High School Digital Media Workshop 2014
Nina Molina came to Loyola University Chicago’s High School Digital Storytelling Workshop to become a better writer, learn to shoot and edit video, and understand how to record and edit audio.
She came away from the workshop with those skills, and also a greater understanding of Chicago and its neighborhoods.
“The workshop has more than just taught me about digital media, but also about exploring and appreciating the diverse neighborhoods of Chicago,” said Molina, a junior at Hinsdale Central High School. “Understanding the culture, food and people of these ethnic neighborhoods was a personal awakening…I had never thought my experience would be so well-rounded and fruitful.”
The goal of the High School Digital Storytelling Workshop is not only to teach students about digital technology, but also offer them a broader perspective on their world.
The High School Digital Storytelling Workshop is taught by Loyola’s School of Communication and was created in 2012 by SOC Dean Don Heider.
“We started the workshop as a way to help high school students learn more about digital storytelling and to help hone their skills with the help of faculty and our advanced students in the School of Communication,” Heider said.
But the workshop also introduces the high school students to the rich culture of Chicago, taking them to some of the city’s most diverse neighborhoods.
“Even though I have lived in Chicago all my life, the workshop taught me more about the different neighborhoods in the city,” said Zoe Davis, a senior at Whitney Young High School. “I think some of the best learning moments were when we were completely out of our element, interviewing complete strangers…After attending this program, I definitely know I want to pursue journalism and digital media as a career.”
Thirty students are accepted into the workshop each June, and spend a week at Loyola’s School of Communication, located near the historic Water Tower, and the heart of Chicago’s media center. Students live in an upscale high-rise dormitory in Chicago’s Gold Coast, and are engaged in a variety of activities throughout the week.
In the early days of the workshop, students are taught how to report and write an article for the Internet; how to use a video camera and create and edit a video package; and how to use audio equipment to record and create a radio story.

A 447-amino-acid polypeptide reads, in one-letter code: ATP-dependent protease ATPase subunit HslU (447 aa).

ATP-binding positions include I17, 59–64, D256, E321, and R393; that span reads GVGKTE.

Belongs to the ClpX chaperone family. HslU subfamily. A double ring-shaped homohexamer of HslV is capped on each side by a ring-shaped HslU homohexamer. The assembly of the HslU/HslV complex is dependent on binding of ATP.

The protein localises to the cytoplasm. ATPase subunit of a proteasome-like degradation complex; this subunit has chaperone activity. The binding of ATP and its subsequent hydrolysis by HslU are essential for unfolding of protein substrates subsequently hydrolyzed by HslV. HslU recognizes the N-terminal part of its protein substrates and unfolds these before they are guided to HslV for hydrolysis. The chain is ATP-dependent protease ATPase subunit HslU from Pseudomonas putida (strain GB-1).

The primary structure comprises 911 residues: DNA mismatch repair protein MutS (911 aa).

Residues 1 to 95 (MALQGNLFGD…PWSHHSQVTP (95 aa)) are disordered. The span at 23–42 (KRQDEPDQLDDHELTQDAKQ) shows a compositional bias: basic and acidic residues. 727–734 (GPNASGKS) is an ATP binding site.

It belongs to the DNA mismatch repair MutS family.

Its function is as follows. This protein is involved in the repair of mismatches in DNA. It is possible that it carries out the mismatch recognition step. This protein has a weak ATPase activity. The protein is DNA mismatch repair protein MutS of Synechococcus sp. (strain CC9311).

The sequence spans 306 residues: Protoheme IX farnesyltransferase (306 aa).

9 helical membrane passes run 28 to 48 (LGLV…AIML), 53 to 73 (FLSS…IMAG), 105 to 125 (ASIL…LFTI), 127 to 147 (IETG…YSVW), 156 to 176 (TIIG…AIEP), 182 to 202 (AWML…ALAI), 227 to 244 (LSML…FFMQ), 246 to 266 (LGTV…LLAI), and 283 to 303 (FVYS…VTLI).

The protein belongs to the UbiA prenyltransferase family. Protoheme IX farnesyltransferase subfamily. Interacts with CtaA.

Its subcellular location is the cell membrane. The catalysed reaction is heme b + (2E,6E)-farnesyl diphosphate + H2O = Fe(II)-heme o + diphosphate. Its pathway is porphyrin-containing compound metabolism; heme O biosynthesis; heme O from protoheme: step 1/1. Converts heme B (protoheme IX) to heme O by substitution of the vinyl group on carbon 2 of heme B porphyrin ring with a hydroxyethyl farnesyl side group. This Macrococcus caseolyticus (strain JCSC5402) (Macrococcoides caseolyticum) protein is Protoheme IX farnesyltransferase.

In the afternoon, Loyola faculty and students accompany the high school students on trips to diverse neighborhoods to interview people and create their stories. Students visited Chicago’s Chinatown and Pilsen neighborhoods, and the ethnically-diverse community along Devon Avenue in Rogers Park.
“Virtually all of the workshop was an amazing learning experience, from the morning classes to editing sessions. But the greatest parts were the actual visits to the different neighborhoods,” said Kinga Obartuch, a senior at Northside College Prep High School. “Being able to create an article, audio piece and video with the interviews was so fulfilling because I got the chance to do what ‘real journalists’ do and conduct interviews.”
Students spent the later part of the week editing their written, audio and video stories, which were posted on the Loyola Summer Stories website. The students also hosted a showcase of their work for family and friends at a closing reception.
“For me, the best moment of the workshop was seeing the joy and pride the students took in sharing their work with their families on the final day,” said Aaron Greer, Associate Professor and Director of the Film and Digital Media Program, who taught the students to shoot and edit video.
“As the students watched their parents reading, viewing and listening to their work, I think it became clear to them for the first time how much they’d done, how much they learned and how much fun they had in those five days,” Greer said.
Students also had time to enjoy some of Chicago’s top attractions. Each evening, School of Communication staff and college students chaperoned the high school students as they visited the top of the John Hancock Building, toured CBS-2 News Studio and attended a Chicago White Sox game.
“This experience was a perfect fit for me. I learned a lot, had fun, made some great friends and was inspired to pursue communications as my future profession,” said Valentina Marie Diaz-Marth, a senior at Academia Maria Reina in San Juan, Puerto Rico. “The workshop not only gave me experience working in video production, journalism and radio broadcasting, it also provided me an up-close and personal insight into the culturally diverse neighborhoods in the city of Chicago.”